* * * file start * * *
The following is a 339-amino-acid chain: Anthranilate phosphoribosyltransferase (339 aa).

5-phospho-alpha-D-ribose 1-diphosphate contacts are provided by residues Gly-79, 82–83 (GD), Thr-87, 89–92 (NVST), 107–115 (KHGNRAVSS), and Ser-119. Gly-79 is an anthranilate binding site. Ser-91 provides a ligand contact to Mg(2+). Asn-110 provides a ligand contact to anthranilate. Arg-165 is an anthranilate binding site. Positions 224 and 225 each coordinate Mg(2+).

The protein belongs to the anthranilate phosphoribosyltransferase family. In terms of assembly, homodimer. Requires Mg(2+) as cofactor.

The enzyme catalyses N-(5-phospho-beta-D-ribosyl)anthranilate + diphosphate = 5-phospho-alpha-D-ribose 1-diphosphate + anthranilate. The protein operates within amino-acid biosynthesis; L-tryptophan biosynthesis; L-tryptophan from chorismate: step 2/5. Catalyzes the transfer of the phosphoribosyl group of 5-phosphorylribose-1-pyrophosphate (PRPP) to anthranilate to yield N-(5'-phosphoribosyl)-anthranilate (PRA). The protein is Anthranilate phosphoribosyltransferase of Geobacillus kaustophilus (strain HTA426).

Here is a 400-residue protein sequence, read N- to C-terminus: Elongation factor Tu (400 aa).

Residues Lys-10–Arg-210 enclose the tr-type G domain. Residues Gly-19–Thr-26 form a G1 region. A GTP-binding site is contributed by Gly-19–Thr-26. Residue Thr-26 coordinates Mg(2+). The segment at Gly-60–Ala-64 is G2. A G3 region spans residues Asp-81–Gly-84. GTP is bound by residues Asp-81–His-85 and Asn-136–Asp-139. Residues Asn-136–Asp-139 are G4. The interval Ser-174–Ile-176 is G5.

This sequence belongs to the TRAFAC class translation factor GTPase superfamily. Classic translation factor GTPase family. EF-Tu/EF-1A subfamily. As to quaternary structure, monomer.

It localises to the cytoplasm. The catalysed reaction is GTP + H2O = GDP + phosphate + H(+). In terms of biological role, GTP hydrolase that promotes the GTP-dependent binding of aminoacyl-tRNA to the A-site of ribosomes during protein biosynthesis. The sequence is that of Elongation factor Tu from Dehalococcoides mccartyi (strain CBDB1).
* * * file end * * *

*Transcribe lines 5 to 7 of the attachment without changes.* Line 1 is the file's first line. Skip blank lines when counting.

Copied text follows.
Here is a 400-residue protein sequence, read N- to C-terminus: Elongation factor Tu (400 aa).

Residues Lys-10–Arg-210 enclose the tr-type G domain. Residues Gly-19–Thr-26 form a G1 region. A GTP-binding site is contributed by Gly-19–Thr-26. Residue Thr-26 coordinates Mg(2+). The segment at Gly-60–Ala-64 is G2. A G3 region spans residues Asp-81–Gly-84. GTP is bound by residues Asp-81–His-85 and Asn-136–Asp-139. Residues Asn-136–Asp-139 are G4. The interval Ser-174–Ile-176 is G5.

This sequence belongs to the TRAFAC class translation factor GTPase superfamily. Classic translation factor GTPase family. EF-Tu/EF-1A subfamily. As to quaternary structure, monomer.